Why Oat Milk Could Become A Lot More Nutritious

Oat milk fans, rejoice! Your favorite dairy alternative may be about to get a major health boost. Though — thanks to its simple formula — folks can easily make their own oat milk at home, enthusiasts of the drink have enjoyed a growing array of premade oat milk options increasingly crowding the grocery store dairy aisle.

Judging by the data alone, there's a good chance you're an oat milk fan ... or have at least brought home a carton of the stuff to try out. Allied Market Research estimates the global oat milk market will reach $995.3 million by 2027, up from $360.5 million in 2019. And it's not just vegans and people with milk allergies who are drinking the stuff: Though interest in a plant-based diet is a factor, many consumers choose oat milk for its perceived health benefits. And now, according to FoodNavigator U.S.A., food scientists want to further enhance this dairy-free, gluten-free, and allergy-friendly favorite to provide even more nutrition.

Experts will be rolling out new oat milk health developments at Chicago's IFT First (which stands for Food Improved by Research, Science, and Technology) from July 10 to 13. In addition to making oat milk more nutritious, scientists are also looking to extend oat milk's shelf life and make its production more sustainable. Even various oat milk brands' packaging is under the microscope.

Food scientists are reimagining what oat milk can be

IFT First describes itself as the largest B2B food expo in the world — and researchers will be bringing their best to the table.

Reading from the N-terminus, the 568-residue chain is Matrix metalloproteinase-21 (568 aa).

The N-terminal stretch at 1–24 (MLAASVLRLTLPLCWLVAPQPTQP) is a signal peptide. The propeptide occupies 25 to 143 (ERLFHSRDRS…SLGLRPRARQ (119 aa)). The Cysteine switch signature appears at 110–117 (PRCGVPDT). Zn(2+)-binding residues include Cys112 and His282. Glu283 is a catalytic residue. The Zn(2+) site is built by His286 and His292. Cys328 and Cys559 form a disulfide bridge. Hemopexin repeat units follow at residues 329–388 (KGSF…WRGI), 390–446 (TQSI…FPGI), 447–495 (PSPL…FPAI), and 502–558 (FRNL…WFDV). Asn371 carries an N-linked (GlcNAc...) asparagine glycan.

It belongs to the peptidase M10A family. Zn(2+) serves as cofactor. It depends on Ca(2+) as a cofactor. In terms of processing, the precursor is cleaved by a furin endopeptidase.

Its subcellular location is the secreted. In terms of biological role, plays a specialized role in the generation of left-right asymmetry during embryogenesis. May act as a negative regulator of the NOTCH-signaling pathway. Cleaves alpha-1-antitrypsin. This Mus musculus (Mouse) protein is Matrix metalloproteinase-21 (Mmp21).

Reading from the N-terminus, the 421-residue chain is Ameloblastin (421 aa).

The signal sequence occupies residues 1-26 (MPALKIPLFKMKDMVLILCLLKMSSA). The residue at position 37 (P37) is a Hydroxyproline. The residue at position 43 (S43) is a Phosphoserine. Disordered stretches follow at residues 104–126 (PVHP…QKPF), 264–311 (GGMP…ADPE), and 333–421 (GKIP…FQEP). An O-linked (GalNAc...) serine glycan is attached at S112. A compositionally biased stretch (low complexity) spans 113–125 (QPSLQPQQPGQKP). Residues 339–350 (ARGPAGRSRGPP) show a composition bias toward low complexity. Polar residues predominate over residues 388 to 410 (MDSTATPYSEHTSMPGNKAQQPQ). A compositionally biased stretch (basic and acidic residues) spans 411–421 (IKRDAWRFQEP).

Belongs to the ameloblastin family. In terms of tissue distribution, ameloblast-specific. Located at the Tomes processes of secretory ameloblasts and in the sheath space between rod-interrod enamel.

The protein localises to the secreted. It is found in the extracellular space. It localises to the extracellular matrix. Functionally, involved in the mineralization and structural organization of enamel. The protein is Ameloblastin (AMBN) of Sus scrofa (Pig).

One of the perhaps better-known health benefits of oats is their fiber content. According to Healthline, just 3.5 ounces of oats contain a whopping 10.6 grams of fiber — in fact, oats are composed of close to 11% fiber alone. Proactive Health Labs says most oat milks boast two grams of fiber per serving, compared to one gram per serving in almond and soy milk and zero in cow's milk. But researchers presenting at IFT First are going beyond the surface to discover what other nutritional qualities oat milk has — or could be re-engineered to contain. 

Clair Noack of Stuben Foods tested the avenanthramide (AVN) content of various oat milk brands, per FoodNavigator U.S.A., by freeze-drying 10 different products into powder and measuring their AVN content. AVNs are naturally-occurring alkaloids in oats, explains biotechnology company Ceapro, which contain anti-inflammatory properties and promote skin health. Researchers also looked into the impact of heating methods currently used in oat milk production on nutrition, among other things.

Jorden Edinger, RDN, LD, told the Cleveland Clinic many manufacturers already add vitamin D and calcium to their oat milk, boosting health benefits with additional micronutrients. Soon, it looks like food science technology could incorporate other transformative nutrients, too.